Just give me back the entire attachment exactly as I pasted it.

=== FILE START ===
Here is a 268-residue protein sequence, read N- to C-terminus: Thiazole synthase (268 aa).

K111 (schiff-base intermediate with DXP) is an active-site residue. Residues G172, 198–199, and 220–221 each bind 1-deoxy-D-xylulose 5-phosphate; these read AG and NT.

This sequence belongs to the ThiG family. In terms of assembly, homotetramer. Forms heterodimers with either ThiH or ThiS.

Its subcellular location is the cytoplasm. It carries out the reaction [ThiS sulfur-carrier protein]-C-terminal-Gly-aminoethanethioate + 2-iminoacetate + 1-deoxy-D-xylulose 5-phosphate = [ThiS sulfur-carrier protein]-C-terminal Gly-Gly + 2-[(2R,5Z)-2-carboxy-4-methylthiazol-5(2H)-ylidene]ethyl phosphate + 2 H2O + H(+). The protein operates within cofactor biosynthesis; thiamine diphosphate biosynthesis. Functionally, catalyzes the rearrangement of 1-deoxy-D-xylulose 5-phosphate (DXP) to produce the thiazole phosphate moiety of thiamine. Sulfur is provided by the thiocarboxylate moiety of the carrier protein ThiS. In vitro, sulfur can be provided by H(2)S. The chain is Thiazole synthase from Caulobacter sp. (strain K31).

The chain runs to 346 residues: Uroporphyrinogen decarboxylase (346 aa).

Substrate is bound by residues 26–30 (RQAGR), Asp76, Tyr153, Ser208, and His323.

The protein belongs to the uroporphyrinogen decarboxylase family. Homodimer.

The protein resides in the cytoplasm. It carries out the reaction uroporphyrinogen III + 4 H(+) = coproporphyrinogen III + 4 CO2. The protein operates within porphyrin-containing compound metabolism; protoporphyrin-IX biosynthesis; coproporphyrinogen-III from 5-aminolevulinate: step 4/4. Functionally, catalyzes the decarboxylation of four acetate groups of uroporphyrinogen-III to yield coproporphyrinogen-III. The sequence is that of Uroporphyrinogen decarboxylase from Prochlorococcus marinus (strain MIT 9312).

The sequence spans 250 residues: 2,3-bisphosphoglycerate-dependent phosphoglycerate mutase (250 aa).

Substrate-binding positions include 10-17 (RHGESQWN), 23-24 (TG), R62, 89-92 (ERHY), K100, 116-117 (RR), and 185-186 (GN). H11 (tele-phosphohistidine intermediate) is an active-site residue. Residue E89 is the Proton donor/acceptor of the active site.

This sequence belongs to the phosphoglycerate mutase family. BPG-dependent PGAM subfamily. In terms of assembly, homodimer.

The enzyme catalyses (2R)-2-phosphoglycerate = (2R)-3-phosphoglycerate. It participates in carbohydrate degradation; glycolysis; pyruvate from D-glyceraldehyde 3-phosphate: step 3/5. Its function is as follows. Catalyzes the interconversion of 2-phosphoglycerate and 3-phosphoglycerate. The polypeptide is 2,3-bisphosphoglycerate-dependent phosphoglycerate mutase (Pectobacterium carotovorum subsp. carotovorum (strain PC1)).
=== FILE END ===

Here is a 268-residue protein sequence, read N- to C-terminus: Thiazole synthase (268 aa).

K111 (schiff-base intermediate with DXP) is an active-site residue. Residues G172, 198–199, and 220–221 each bind 1-deoxy-D-xylulose 5-phosphate; these read AG and NT.

This sequence belongs to the ThiG family. In terms of assembly, homotetramer. Forms heterodimers with either ThiH or ThiS.

Its subcellular location is the cytoplasm. It carries out the reaction [ThiS sulfur-carrier protein]-C-terminal-Gly-aminoethanethioate + 2-iminoacetate + 1-deoxy-D-xylulose 5-phosphate = [ThiS sulfur-carrier protein]-C-terminal Gly-Gly + 2-[(2R,5Z)-2-carboxy-4-methylthiazol-5(2H)-ylidene]ethyl phosphate + 2 H2O + H(+). The protein operates within cofactor biosynthesis; thiamine diphosphate biosynthesis. Functionally, catalyzes the rearrangement of 1-deoxy-D-xylulose 5-phosphate (DXP) to produce the thiazole phosphate moiety of thiamine. Sulfur is provided by the thiocarboxylate moiety of the carrier protein ThiS. In vitro, sulfur can be provided by H(2)S. The chain is Thiazole synthase from Caulobacter sp. (strain K31).

The chain runs to 346 residues: Uroporphyrinogen decarboxylase (346 aa).

Substrate is bound by residues 26–30 (RQAGR), Asp76, Tyr153, Ser208, and His323.

The protein belongs to the uroporphyrinogen decarboxylase family. Homodimer.

The protein resides in the cytoplasm. It carries out the reaction uroporphyrinogen III + 4 H(+) = coproporphyrinogen III + 4 CO2. The protein operates within porphyrin-containing compound metabolism; protoporphyrin-IX biosynthesis; coproporphyrinogen-III from 5-aminolevulinate: step 4/4. Functionally, catalyzes the decarboxylation of four acetate groups of uroporphyrinogen-III to yield coproporphyrinogen-III. The sequence is that of Uroporphyrinogen decarboxylase from Prochlorococcus marinus (strain MIT 9312).

The sequence spans 250 residues: 2,3-bisphosphoglycerate-dependent phosphoglycerate mutase (250 aa).

Substrate-binding positions include 10-17 (RHGESQWN), 23-24 (TG), R62, 89-92 (ERHY), K100, 116-117 (RR), and 185-186 (GN). H11 (tele-phosphohistidine intermediate) is an active-site residue. Residue E89 is the Proton donor/acceptor of the active site.

This sequence belongs to the phosphoglycerate mutase family. BPG-dependent PGAM subfamily. In terms of assembly, homodimer.

The enzyme catalyses (2R)-2-phosphoglycerate = (2R)-3-phosphoglycerate. It participates in carbohydrate degradation; glycolysis; pyruvate from D-glyceraldehyde 3-phosphate: step 3/5. Its function is as follows. Catalyzes the interconversion of 2-phosphoglycerate and 3-phosphoglycerate. The polypeptide is 2,3-bisphosphoglycerate-dependent phosphoglycerate mutase (Pectobacterium carotovorum subsp. carotovorum (strain PC1)).